A looming food import crisis

Sim (third left) representing several associations to hand over 500 PPE sets to Penang Hospital deputy director Dr Goh Hin Kwang (purple shirt) and assistant director Dr Wong Khar Ming (blue shirt).

THE Malaysian Government should look into the worldwide food security issues raised by the United Nations’ Food and Agriculture Organisation (FAO), said former Agriculture and Agro-based Industry deputy minister Sim Tze Tzin.

He said the lockdown imposed by several countries had affected the global supply chain.

“People are finding it difficult to access quality and nutritious food.

“We urge the Government to look into the issues raised by the FAO.

“Malaysia imports RM50bil of food every year so when there is a global supply chain problem, we will be affected.

“For example, we import a lot of onions from India but now India is undergoing a national lockdown.

“Farmers there have difficulty transporting their onions from the rural areas to the cities and ports and finally to Malaysia,” he said.

Sim also said that Malaysia imports wheat from Australia, which has also enforced a lockdown due to Covid-19.

“Wheat is used to make bread and when wheat cannot reach us, then bread supply will be affected,” he said.

Sim was speaking after presenting Personal Protective Equipment (PPE) to Penang Hospital on Thursday.

Sim added that FAO had highlighted the food security problems to countries worldwide.

“We leave it to the wisdom of the Malaysian Government to address these issues because the problem will only come two to three months down the road.

“For example, Vietnam is our major source of rice imports but now they have stopped new contracts.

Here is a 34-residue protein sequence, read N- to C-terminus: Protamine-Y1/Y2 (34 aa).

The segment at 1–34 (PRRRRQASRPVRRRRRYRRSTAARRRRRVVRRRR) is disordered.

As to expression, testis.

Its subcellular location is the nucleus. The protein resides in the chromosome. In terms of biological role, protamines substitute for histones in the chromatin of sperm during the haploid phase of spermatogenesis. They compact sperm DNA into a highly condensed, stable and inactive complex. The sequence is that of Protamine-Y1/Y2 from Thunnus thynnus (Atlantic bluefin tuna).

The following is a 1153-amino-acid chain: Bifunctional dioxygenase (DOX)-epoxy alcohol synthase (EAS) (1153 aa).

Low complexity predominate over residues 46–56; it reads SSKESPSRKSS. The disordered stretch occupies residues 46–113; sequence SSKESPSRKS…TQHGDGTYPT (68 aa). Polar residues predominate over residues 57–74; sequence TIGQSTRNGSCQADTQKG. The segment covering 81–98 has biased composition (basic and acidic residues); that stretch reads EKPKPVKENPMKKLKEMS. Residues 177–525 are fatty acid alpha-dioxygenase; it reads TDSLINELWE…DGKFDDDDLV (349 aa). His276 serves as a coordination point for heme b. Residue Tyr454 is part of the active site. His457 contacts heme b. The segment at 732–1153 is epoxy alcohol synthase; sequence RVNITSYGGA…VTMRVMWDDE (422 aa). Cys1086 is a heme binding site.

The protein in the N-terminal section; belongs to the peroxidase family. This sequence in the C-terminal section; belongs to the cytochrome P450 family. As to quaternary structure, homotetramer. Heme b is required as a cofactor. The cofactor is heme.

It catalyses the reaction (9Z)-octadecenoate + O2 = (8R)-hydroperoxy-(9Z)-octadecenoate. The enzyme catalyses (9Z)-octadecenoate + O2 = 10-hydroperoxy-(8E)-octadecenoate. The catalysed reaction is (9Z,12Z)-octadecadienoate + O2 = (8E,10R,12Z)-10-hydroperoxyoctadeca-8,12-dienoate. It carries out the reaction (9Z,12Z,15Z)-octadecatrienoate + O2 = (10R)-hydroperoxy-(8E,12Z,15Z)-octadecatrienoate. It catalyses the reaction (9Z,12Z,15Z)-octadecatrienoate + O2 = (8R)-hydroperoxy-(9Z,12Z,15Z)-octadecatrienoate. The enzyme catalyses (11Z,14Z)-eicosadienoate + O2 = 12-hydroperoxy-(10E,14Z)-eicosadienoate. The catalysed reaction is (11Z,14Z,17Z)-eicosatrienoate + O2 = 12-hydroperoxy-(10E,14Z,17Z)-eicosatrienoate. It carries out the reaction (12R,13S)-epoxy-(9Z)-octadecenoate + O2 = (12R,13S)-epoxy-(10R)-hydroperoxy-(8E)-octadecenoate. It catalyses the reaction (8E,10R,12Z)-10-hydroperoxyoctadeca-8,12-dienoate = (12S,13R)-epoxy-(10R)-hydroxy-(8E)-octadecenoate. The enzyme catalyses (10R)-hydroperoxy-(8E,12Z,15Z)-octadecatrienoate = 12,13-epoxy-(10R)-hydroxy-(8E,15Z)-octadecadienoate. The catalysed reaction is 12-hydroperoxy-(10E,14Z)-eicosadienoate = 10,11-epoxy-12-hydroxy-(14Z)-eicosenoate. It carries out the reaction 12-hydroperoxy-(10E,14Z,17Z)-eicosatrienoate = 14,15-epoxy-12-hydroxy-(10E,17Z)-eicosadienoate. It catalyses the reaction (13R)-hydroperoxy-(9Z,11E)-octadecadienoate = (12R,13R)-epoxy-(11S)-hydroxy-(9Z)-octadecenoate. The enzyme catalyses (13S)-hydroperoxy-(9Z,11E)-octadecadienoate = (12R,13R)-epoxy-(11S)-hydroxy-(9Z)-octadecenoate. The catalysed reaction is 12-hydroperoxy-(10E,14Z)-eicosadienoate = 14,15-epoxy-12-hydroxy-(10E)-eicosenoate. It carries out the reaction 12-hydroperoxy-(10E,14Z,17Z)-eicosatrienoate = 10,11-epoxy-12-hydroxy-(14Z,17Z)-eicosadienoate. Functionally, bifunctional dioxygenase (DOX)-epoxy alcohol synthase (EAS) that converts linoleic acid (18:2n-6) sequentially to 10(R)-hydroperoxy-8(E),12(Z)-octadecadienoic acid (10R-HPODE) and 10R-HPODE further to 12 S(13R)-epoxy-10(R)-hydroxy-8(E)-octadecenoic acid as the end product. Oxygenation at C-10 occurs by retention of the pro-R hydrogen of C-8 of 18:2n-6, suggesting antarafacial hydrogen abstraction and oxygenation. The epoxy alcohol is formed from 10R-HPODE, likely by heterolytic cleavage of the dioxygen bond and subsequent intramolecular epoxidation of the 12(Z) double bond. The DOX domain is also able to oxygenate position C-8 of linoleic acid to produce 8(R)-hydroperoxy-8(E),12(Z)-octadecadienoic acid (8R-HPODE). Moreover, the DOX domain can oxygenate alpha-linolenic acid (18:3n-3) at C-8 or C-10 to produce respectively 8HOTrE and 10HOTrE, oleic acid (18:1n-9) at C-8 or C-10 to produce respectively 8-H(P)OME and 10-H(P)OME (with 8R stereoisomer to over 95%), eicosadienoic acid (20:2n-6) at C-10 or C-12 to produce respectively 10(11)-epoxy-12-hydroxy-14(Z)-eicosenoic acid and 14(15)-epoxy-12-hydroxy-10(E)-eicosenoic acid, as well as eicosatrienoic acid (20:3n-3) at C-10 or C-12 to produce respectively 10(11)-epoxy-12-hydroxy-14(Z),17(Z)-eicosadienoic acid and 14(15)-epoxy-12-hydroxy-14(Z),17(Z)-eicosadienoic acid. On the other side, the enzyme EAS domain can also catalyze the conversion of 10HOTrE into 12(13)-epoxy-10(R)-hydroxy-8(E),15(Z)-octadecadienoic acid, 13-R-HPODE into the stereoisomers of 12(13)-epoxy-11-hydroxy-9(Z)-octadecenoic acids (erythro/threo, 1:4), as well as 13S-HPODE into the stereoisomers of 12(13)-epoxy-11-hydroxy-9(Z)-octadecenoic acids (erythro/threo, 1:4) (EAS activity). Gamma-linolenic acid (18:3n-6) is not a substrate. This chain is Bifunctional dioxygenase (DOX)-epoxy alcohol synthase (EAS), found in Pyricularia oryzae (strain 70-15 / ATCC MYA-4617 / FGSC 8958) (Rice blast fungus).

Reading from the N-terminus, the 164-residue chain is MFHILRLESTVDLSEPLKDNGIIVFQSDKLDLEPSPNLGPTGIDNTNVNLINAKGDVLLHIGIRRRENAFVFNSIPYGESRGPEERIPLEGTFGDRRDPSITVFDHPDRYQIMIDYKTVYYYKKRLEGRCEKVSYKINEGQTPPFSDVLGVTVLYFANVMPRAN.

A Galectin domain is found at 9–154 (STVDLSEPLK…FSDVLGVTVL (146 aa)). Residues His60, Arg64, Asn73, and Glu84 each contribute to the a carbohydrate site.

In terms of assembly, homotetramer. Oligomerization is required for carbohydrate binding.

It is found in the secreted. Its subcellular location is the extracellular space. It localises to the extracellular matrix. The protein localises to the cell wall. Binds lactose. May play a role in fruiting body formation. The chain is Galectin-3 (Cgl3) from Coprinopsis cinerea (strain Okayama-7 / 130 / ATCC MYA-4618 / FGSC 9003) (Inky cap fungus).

“We don’t know when they will reopen contracts.

“So when the old contracts end eventually, then we will have a little bit of a problem,” he said, adding that as a result of Vietnam’s non-approval of new contracts since Feb 26, the price of Thai white rice has gone up by 30%.

The Bayan Baru MP clarified that there is no shortage of food in the world and that there is enough food for everyone.

“The problem is that food cannot be shipped out around the world because people are not working due to the lockdown and ports have reduced the number of officers issuing permits,” he explained.

Meanwhile, Sim urged all Malaysians to buy Malaysian products first to help local producers in this difficult time.

“We know the farmers, fishermen and poultry sellers all over the country are suffering,” said Sim.

“Due to the pandemic, their items cannot be sold and this has resulted in their produce being dumped,” he added.

Earlier, Sim represented several associations to hand over 500 PPE sets to the Penang Hospital.

He added the remaining 900 PPE sets would be shipped from China as soon as possible and that the cost of the PPE, including shipment, came up to around RM100,000.
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Sim Tze Tzin , food , lockdown


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